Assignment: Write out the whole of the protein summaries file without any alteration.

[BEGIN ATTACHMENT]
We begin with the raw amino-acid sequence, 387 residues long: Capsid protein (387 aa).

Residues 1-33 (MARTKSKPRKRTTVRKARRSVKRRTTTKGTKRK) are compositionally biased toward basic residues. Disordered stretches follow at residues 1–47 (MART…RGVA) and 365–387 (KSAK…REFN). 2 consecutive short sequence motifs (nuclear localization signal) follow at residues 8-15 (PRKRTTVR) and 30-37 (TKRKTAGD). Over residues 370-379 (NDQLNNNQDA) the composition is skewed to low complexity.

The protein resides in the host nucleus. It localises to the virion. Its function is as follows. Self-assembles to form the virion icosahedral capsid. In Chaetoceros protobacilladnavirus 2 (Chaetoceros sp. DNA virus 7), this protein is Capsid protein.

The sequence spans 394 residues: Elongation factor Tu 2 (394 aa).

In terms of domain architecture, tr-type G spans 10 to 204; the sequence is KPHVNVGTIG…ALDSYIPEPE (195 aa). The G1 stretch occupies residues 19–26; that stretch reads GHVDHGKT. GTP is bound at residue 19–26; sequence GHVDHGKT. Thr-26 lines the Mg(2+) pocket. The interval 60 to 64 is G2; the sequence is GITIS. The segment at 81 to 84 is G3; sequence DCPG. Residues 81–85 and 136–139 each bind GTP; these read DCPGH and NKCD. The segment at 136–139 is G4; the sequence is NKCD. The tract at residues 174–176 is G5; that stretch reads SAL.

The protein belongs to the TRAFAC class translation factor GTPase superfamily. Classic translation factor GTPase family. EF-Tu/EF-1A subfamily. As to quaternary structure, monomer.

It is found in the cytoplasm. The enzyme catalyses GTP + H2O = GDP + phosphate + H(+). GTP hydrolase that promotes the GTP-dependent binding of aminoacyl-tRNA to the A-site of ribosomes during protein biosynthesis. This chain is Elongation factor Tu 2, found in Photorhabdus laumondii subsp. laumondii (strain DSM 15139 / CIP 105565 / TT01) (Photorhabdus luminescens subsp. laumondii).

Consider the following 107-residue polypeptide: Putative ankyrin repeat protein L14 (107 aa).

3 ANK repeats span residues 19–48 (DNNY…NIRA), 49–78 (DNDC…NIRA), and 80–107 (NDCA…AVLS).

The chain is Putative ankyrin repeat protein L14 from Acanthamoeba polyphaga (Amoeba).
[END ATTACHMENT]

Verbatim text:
We begin with the raw amino-acid sequence, 387 residues long: Capsid protein (387 aa).

Residues 1-33 (MARTKSKPRKRTTVRKARRSVKRRTTTKGTKRK) are compositionally biased toward basic residues. Disordered stretches follow at residues 1–47 (MART…RGVA) and 365–387 (KSAK…REFN). 2 consecutive short sequence motifs (nuclear localization signal) follow at residues 8-15 (PRKRTTVR) and 30-37 (TKRKTAGD). Over residues 370-379 (NDQLNNNQDA) the composition is skewed to low complexity.

The protein resides in the host nucleus. It localises to the virion. Its function is as follows. Self-assembles to form the virion icosahedral capsid. In Chaetoceros protobacilladnavirus 2 (Chaetoceros sp. DNA virus 7), this protein is Capsid protein.

The sequence spans 394 residues: Elongation factor Tu 2 (394 aa).

In terms of domain architecture, tr-type G spans 10 to 204; the sequence is KPHVNVGTIG…ALDSYIPEPE (195 aa). The G1 stretch occupies residues 19–26; that stretch reads GHVDHGKT. GTP is bound at residue 19–26; sequence GHVDHGKT. Thr-26 lines the Mg(2+) pocket. The interval 60 to 64 is G2; the sequence is GITIS. The segment at 81 to 84 is G3; sequence DCPG. Residues 81–85 and 136–139 each bind GTP; these read DCPGH and NKCD. The segment at 136–139 is G4; the sequence is NKCD. The tract at residues 174–176 is G5; that stretch reads SAL.

The protein belongs to the TRAFAC class translation factor GTPase superfamily. Classic translation factor GTPase family. EF-Tu/EF-1A subfamily. As to quaternary structure, monomer.

It is found in the cytoplasm. The enzyme catalyses GTP + H2O = GDP + phosphate + H(+). GTP hydrolase that promotes the GTP-dependent binding of aminoacyl-tRNA to the A-site of ribosomes during protein biosynthesis. This chain is Elongation factor Tu 2, found in Photorhabdus laumondii subsp. laumondii (strain DSM 15139 / CIP 105565 / TT01) (Photorhabdus luminescens subsp. laumondii).

Consider the following 107-residue polypeptide: Putative ankyrin repeat protein L14 (107 aa).

3 ANK repeats span residues 19–48 (DNNY…NIRA), 49–78 (DNDC…NIRA), and 80–107 (NDCA…AVLS).

The chain is Putative ankyrin repeat protein L14 from Acanthamoeba polyphaga (Amoeba).